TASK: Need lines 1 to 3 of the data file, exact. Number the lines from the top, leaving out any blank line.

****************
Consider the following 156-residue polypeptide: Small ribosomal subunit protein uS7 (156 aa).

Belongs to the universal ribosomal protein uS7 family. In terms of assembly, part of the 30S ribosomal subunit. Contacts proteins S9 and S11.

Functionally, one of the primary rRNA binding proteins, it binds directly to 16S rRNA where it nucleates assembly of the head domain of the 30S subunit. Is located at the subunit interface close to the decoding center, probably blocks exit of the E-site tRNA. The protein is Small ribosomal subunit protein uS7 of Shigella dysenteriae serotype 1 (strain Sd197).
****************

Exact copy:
Consider the following 156-residue polypeptide: Small ribosomal subunit protein uS7 (156 aa).

Belongs to the universal ribosomal protein uS7 family. In terms of assembly, part of the 30S ribosomal subunit. Contacts proteins S9 and S11.

Functionally, one of the primary rRNA binding proteins, it binds directly to 16S rRNA where it nucleates assembly of the head domain of the 30S subunit. Is located at the subunit interface close to the decoding center, probably blocks exit of the E-site tRNA. The protein is Small ribosomal subunit protein uS7 of Shigella dysenteriae serotype 1 (strain Sd197).